The recommend OS for the Raspberry Pi devices is typically Raspbian.
By default a Raspbian install starts with the nework configured via DHCP. Raspbian is based on Debian, and does things a little differently than their cousins Fedora/RedHat. Instead of configuring resolv.conf directly, it needs to be included with the interfaces configuration file.
After my recent post about "How to Parse DMARC Reports", I decided to find a way to directly query an IMAP folder to parse reports. I have started with John Levine's rddmarc script, and modified it to connect to an IMAP server.
In the process of working on this, I also discovered that some receivers are sending their DMARC reports as multipart attachments. The original rddmarc script did not seem to handle this condition well, so I added this capability as well.
The current buzz in the e-mail industry, is around Domain-based Message Authentication, Reporting & Conformance, commonly referred to as: DMARC. DMARC pulls together SPF and DKIM, into a method to try to stop spam and keep people from abusing your brand/domain. One of the added benefits of DMARC, is that receivers are able to report back to the domain owner, the disposition of messages being sent into their environment. Gmail is currently one of the few receivers providing these reports back, but hopefully adoption will be growing soon.
After parsing your DMARC results, you will need an easy way to review the results. I've put together a VERY basic PHP script that can be used for display DMARC report results.
I decided that it was time to learn about DKIM and deploy on my servers. As a habit, I typically run CentOS 5 and Sendmail since it is the default MTA.
To install the DKIM-milter, I would recommend using the packages provided by the "Extra Packages for Enterprise Linux (EPEL)"; a Fedora Project. Once you have the EPEL Repo setup on your system, you can:
Today a friend of mine had his site hacked, and when browsing to the site with Google Chrome it warned me that the site was infected with malicious code. Awhile back I provided an article regarding Monitor MythTV with Nagios. I figured I could write a Nagios check to see if a given site was listed on the Google Safe Browsing list.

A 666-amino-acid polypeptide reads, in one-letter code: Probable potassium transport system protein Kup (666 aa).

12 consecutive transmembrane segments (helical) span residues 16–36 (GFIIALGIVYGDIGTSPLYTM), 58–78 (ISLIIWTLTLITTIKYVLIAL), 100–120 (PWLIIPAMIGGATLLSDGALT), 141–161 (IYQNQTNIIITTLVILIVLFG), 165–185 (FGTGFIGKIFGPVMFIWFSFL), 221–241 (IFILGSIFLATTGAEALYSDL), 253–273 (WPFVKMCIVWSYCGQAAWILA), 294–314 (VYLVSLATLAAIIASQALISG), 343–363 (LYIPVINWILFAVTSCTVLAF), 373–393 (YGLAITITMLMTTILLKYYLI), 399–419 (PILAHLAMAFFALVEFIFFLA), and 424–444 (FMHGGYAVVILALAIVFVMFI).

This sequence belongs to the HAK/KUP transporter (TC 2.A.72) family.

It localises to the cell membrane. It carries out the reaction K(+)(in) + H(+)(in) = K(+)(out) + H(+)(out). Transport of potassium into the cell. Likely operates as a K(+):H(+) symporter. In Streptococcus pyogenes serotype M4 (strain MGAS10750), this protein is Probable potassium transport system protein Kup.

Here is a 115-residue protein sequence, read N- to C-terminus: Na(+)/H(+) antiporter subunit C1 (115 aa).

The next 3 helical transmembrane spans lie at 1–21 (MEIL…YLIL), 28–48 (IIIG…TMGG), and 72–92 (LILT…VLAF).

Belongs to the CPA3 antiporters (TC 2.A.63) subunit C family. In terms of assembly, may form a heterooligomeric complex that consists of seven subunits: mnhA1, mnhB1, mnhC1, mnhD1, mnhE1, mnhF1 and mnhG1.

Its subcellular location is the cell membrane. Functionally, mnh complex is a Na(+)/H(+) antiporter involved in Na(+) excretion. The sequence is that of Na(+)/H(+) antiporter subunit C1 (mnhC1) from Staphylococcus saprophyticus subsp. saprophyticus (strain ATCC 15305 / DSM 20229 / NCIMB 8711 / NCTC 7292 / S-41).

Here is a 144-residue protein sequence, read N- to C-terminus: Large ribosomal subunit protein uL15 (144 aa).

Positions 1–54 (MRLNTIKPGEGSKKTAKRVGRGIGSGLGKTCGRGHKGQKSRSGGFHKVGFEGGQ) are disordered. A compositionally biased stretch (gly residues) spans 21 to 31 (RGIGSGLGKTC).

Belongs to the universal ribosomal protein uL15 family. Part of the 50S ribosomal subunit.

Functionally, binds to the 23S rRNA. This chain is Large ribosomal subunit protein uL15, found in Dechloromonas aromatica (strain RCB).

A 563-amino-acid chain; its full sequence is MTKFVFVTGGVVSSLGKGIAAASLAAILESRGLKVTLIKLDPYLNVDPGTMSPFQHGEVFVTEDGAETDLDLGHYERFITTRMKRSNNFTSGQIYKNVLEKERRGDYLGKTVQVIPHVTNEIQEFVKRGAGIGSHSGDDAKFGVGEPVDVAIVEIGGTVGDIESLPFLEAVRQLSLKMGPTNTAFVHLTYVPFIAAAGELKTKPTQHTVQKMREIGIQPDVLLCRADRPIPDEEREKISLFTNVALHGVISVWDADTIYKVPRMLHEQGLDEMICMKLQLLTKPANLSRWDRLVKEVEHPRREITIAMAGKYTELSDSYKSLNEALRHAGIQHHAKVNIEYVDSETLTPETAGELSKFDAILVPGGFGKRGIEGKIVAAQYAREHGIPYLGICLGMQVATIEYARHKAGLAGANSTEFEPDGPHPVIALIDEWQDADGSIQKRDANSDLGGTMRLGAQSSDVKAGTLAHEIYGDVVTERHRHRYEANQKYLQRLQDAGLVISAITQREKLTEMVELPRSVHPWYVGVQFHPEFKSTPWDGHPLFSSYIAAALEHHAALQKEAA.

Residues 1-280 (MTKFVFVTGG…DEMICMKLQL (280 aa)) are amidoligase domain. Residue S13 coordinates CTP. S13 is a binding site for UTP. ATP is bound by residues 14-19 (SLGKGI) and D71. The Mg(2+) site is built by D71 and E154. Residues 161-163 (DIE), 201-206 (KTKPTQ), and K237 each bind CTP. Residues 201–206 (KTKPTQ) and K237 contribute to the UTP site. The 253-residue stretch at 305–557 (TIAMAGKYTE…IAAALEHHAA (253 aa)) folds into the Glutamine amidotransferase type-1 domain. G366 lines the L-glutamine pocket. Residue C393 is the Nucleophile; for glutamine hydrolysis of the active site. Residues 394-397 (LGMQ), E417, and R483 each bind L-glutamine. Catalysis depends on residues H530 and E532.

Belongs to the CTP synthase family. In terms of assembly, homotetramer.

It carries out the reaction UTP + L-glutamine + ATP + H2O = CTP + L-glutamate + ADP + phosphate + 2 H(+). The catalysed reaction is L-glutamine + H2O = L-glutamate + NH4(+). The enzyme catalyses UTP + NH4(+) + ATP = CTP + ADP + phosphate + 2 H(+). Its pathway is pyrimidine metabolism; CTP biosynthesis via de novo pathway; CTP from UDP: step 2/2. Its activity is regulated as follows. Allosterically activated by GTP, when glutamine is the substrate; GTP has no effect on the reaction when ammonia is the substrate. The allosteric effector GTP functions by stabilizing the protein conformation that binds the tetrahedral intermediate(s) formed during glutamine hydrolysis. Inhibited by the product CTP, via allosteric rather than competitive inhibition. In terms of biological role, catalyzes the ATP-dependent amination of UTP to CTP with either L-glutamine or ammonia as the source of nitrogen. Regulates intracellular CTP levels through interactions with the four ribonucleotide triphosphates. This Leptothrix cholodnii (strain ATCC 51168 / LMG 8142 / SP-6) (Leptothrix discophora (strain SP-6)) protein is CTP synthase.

It is sometimes difficult to figure out why a certain call is being call is being routed a certain way, or behaving unexpectedly. As a troubleshooting step, it can be helpful to peform call traces.
We have received a lot of emails with questions about Network Appliance (NetApp) devices and being able to use some advanced tools. We will periodically explore the standard and advanced tools, in future articles. To start with, it seemed to make sense to explore what commands were available via the advanced tools.
Recently I have been using a proprietary application which stores IP address in a hex notation. Unfortunately this hex address is far from useful when doing troubleshooting or diagnosing. Originally I was told to pull each two hex digits and convert them via the calculator of my operating system. This was very manual and annoying to say the least. I decided to write a short script with the limited tools available on the machine I had to use for this purpose. While I am sure there would be a more elegant way of doing this, it gets the job done.
It is common to setup a phone switch with multiple T1s, each purposed with a special use. An example of such a configuration might be to have one used for local calls, and one for long-distance calls. To test the route that the call will make through the switch, you can run a couple commands and get a great deal of information.
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